[Editor's Note: For more reviews of the summer's biggest movies, check out the Daily Loaf Movie Review Index.]
Every sport has a junior level; a place for kids with talent to hone their game before deciding whether to pursue a professional career. There are peewee football, baseball and hockey leagues offering structured learning all across America. Soccer and basketball barely even require organization: If you have a ball, you pretty much have a game. I played football and baseball as a child, quickly establishing that I would be working indoors as an adult.
But what path do aspiring stock-car racers take? Parents cant just go out to Dicks and pick up a starter model chassis and some STP decals for little Billy to start practicing. Instead, kids who want to become the next Tony Stewart fight for a place in the World Karting Associations (WKA) National Series, which is to NASCAR what Little League is to professional baseball. The excellent new documentary Racing Dreams follows three young racers fighting for a shot at a life in the fast lane.
The three stars of Racing Dreams 11-year-old Annabeth Barnes (pictured above), 12-year-old Josh Hobson and 13-year-old Brandon Warren are all interesting kids. Annabeth is the youngest racer, a hotshot chick who dreams of being the first woman to win the Daytona 500. Josh is a slick and polished pre-teen, an adult seemingly trapped in a childs body, whos a natural with people and at working the endorsement side of things. Brandon, on the other hand, is a wild child who was raised by his grandparents after his father ended up in jail shortly after his birth. Brandon may be the most talented driver in Racing Dreams, but he spends the film staring into the abyss of troubled teenagedom with only his Christian-soldier grandfather (the hero of the movie) struggling mightily to block his fall and maybe make amends for the job he did raising Brandons drug-addled father.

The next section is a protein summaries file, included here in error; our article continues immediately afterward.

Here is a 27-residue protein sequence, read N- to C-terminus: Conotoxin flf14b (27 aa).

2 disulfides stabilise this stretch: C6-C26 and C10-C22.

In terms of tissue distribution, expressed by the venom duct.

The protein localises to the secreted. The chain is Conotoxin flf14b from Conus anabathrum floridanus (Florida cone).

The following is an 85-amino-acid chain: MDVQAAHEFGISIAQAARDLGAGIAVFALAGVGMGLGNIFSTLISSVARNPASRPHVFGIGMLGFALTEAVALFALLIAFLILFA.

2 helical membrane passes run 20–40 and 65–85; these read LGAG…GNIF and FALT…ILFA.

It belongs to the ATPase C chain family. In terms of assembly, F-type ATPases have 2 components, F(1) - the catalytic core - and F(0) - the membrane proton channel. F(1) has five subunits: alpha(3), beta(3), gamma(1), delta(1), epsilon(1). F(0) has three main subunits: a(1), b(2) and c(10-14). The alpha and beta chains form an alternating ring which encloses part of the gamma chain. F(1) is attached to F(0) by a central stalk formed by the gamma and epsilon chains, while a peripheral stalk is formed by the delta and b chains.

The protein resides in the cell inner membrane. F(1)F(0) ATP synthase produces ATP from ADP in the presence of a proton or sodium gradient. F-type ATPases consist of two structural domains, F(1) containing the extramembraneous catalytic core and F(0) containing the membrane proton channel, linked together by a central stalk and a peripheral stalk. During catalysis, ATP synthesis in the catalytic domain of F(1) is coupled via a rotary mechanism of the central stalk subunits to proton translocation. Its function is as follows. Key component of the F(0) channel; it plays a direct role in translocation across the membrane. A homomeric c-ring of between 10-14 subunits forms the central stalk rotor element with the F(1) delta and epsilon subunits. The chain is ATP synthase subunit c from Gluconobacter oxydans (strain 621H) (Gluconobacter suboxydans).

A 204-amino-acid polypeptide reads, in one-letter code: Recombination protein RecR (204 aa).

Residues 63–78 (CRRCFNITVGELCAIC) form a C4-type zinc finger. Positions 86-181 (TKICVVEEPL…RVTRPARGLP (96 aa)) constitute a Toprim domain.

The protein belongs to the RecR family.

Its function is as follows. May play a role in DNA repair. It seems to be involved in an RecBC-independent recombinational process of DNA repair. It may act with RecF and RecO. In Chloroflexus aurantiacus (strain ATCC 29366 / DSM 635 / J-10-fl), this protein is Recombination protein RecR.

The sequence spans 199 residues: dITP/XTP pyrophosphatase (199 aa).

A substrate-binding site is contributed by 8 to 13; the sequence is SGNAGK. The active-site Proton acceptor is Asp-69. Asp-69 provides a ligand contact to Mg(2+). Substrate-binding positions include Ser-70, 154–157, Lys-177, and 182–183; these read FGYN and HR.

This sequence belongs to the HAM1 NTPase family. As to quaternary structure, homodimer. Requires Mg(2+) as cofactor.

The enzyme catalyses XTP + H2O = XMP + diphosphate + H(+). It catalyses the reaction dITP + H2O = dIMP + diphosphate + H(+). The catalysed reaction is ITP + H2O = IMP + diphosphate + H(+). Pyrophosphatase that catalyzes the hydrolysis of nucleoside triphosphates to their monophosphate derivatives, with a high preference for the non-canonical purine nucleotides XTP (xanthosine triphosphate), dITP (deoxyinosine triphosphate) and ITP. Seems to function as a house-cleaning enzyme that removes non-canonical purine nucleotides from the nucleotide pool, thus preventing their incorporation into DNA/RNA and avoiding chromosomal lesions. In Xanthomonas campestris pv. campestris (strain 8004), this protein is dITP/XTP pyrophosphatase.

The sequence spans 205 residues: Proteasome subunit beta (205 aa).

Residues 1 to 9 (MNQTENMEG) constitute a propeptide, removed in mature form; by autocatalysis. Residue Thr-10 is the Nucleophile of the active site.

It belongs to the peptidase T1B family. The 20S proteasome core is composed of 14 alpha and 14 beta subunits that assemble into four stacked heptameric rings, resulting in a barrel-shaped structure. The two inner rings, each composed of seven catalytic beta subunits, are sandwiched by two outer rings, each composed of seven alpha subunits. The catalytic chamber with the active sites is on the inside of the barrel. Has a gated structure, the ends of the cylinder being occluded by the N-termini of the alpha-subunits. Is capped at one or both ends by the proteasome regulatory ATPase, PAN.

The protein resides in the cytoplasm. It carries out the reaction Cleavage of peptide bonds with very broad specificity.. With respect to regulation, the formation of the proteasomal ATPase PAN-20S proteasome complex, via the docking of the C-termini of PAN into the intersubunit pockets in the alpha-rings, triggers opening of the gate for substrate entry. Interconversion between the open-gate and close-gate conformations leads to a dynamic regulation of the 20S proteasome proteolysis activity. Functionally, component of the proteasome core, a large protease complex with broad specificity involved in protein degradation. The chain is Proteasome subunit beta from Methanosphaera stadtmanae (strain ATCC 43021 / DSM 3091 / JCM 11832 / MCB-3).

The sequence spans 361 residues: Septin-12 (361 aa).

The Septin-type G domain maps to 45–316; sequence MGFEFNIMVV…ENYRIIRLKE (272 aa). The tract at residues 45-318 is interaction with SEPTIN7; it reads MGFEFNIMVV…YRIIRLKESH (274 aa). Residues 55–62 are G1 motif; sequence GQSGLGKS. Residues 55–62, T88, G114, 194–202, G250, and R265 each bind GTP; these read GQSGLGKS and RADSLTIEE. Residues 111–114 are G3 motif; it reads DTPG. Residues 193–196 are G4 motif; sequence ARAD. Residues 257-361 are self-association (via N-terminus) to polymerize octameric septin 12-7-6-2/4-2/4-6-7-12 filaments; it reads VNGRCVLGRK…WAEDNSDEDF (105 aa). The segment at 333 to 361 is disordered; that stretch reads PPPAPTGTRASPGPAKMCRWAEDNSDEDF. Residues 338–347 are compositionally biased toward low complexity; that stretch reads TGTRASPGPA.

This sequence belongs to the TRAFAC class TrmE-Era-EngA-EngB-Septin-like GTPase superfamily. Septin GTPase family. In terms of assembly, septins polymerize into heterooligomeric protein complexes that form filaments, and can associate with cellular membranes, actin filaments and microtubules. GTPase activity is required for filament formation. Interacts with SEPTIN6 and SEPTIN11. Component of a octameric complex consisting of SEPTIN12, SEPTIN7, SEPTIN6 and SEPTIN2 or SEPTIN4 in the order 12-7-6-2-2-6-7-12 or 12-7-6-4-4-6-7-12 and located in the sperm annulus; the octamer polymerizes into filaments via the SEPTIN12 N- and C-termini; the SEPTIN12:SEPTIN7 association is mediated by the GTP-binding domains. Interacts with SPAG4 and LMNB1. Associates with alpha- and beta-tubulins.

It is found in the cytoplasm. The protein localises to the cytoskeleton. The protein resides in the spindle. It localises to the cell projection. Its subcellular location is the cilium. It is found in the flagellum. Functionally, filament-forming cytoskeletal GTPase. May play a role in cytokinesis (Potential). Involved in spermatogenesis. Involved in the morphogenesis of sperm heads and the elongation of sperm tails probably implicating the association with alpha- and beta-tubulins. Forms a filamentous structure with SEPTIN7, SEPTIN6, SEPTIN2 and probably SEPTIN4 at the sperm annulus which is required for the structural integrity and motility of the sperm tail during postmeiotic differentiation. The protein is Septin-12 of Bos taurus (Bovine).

The WKA National Series is a five-race competition, split into classes and with cumulative scoring determining an overall winner. Annabeth and Josh compete at the Junior level, while Brandon is in his last season in the Senior division and coming off a year in which he would have won the title had he not been disqualified for rough driving. Racing Dreams follows all three kids and their families not only on race day, but also in the weeks between events.
Kart racing has taken over the lives of these people, with each childs family becoming a full-time pit crew. The financial investment alone is staggering, never mind the commitment of time and the work involved in keeping the child on the road.
Im purposefully staying away from descriptions of how these kids interact with each other (there are some surprises) and details of the actual races. All are compelling and worth discovering on your own. Its rare to see a movie that works as an absorbing family character study while also nailing the sports-movie excitement of an athletic event, but Racing Dreams is just such a film. I appreciated the way director Marshall Curry covered the races themselves (his use of spot color early on makes it easy to know which kart you should be eyeballing), and his division of the movie between on- and off-the-track activities is right on.
Racing Dreams recently won the Best Documentary award at the Tribeca, Nashville and Jacksonville film festivals, and its easy to see why. The film has more depth and excitement than any of the faux summer blockbusters currently larding up the multiplex, and its one of the best films Ive seen this year.
Racing Dreams is rated PG. The film opens Fri., exclusively at Regal Cinemas Citrus Park and University locations.